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Open and notorious occupancy or possession is an essential element of adverse possession because the openness and notoriety of the occupancy or possession gives the owner cause to know that an adverse claim of ownership is being made by another. The determination of openness and notoriety centers on whether the particular acts in question are acts of ownership and are sufficient to give the existing owner notice of the claim being made. Thus, the element of open and notorious is satisfied by a showing that the occupancy or possession manifested a claim of ownership and was conspicuous, widely recognized and commonly known.
Several months after defendants purchased a parcel of land, plaintiffs purchased land that adjoined and bordered defendants' land on the east and south. The parcel in dispute was within the property described in the deed of conveyance to defendants, but was not described in plaintiffs' deed. The previous owners of plaintiffs' property built and graveled a turnaround roadway on the disputed parcel, which they believed they owned. Prior to the purchase of their tract of land, defendants had the property surveyed and discovered that the turnaround was within the property lines described in their deed. The trial court quieted title to the parcel of land in plaintiffs. Defendant appealed.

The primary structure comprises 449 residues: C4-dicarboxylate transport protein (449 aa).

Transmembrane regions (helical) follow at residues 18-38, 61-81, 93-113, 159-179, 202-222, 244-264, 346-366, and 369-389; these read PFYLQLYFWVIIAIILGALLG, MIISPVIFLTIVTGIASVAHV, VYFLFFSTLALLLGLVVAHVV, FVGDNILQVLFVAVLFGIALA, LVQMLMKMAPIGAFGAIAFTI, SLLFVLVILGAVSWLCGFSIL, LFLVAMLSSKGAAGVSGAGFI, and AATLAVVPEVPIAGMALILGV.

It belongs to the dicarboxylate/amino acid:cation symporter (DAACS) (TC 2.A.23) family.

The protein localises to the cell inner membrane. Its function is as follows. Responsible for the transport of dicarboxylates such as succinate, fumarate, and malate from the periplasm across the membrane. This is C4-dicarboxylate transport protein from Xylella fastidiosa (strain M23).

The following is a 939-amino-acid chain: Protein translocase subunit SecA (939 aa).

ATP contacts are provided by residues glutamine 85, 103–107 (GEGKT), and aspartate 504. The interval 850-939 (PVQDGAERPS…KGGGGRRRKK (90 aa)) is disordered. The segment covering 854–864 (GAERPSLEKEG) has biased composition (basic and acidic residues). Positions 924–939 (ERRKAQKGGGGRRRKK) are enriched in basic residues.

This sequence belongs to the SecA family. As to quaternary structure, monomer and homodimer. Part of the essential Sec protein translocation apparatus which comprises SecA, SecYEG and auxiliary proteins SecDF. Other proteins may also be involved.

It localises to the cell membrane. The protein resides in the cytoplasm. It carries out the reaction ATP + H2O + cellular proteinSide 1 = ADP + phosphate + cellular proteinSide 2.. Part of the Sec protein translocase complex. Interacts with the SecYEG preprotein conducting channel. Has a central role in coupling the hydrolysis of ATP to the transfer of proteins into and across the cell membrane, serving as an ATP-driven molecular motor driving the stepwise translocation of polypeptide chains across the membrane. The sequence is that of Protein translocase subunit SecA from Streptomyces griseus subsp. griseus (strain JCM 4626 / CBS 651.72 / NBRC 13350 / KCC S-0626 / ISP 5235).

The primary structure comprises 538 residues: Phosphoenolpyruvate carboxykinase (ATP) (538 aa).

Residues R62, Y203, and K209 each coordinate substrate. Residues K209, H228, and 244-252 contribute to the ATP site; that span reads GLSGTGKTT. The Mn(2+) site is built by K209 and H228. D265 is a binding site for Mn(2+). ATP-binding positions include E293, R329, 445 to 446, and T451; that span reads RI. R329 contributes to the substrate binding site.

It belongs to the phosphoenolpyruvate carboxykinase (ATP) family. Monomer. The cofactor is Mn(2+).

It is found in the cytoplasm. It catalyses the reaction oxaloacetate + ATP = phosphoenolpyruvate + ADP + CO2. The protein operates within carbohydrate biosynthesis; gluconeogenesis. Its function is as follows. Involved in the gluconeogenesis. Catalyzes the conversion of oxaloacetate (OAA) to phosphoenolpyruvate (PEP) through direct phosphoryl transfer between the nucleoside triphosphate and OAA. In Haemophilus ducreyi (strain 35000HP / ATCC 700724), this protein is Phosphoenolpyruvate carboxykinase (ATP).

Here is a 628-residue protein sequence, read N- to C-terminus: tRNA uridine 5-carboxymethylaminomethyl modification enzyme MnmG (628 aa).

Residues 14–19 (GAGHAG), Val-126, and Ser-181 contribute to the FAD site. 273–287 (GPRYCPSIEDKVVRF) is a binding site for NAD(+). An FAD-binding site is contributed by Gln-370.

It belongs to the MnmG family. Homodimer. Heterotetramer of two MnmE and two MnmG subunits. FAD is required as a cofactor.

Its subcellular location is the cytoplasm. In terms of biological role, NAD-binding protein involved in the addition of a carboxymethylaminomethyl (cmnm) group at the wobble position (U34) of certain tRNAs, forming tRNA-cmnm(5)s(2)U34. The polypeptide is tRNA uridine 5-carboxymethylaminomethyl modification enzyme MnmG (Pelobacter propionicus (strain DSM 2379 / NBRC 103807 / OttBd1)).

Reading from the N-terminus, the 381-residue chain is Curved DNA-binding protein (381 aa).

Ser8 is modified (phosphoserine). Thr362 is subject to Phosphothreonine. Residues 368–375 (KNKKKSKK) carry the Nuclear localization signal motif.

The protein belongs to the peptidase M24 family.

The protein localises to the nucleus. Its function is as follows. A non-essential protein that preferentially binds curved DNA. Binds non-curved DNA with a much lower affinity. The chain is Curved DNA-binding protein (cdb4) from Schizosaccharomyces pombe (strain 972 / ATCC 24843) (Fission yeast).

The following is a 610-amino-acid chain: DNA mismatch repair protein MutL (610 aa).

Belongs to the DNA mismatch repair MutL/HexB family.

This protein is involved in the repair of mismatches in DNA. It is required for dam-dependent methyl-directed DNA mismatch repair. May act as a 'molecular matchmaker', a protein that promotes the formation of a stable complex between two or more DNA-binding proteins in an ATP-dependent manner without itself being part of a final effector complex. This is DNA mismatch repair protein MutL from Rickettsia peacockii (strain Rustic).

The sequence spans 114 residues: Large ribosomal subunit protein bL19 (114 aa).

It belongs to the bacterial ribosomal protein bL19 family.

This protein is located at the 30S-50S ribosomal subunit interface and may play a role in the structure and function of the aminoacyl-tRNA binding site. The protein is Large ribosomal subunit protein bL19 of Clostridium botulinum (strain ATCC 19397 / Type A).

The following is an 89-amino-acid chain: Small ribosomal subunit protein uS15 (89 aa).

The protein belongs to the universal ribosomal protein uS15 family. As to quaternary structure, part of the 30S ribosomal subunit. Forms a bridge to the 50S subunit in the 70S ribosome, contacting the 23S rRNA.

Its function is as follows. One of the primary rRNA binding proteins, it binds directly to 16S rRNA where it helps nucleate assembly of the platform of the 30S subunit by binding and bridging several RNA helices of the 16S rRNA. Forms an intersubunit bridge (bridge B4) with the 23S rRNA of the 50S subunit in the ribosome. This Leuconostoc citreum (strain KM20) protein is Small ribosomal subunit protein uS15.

Under the circumstances, did the title vest in the plaintiffs because of adverse possession?
The court found that title vested in plaintiffs because it first vested in the previous owners by adverse possession. According to the court, Open and notorious occupancy or possession was an essential element of adverse possession because the openness and notoriety of the occupancy or possession gives the owner cause to know that an adverse claim of ownership was being made by another. The element of open and notorious is satisfied by a showing that the occupancy or possession manifested a claim of ownership and was conspicuous, widely recognized and commonly known. In this case, the plaintiffs entered the disputed tract with a bulldozer, cleared the land, built the turnaround, then maintained it and the land surrounding it. The family also played volleyball and parked on this land. In addition, a neighbor testified that he believed the plaintiffs to be the owners of this tract of land because they were the only ones who maintained it and used it with any regularity for a period of 18 years. Changing the physical structure of the land by clearing it, building a turnaround and then using and maintaining the turnaround and the land surrounding the turnaround was sufficient evidence to support the court's finding that the plaintiffs’ acts were acts of ownership, sufficient to give the then existing owner notice of this claim and were commonly known so as to constitute open and notorious occupancy or possession. The court thus held that the plaintiffs satisfied all of the elements of adverse possession, which extinguished the title to the tract held by defendants' predecessors in title. The court found that title to the disputed tract was successfully transferred to plaintiffs.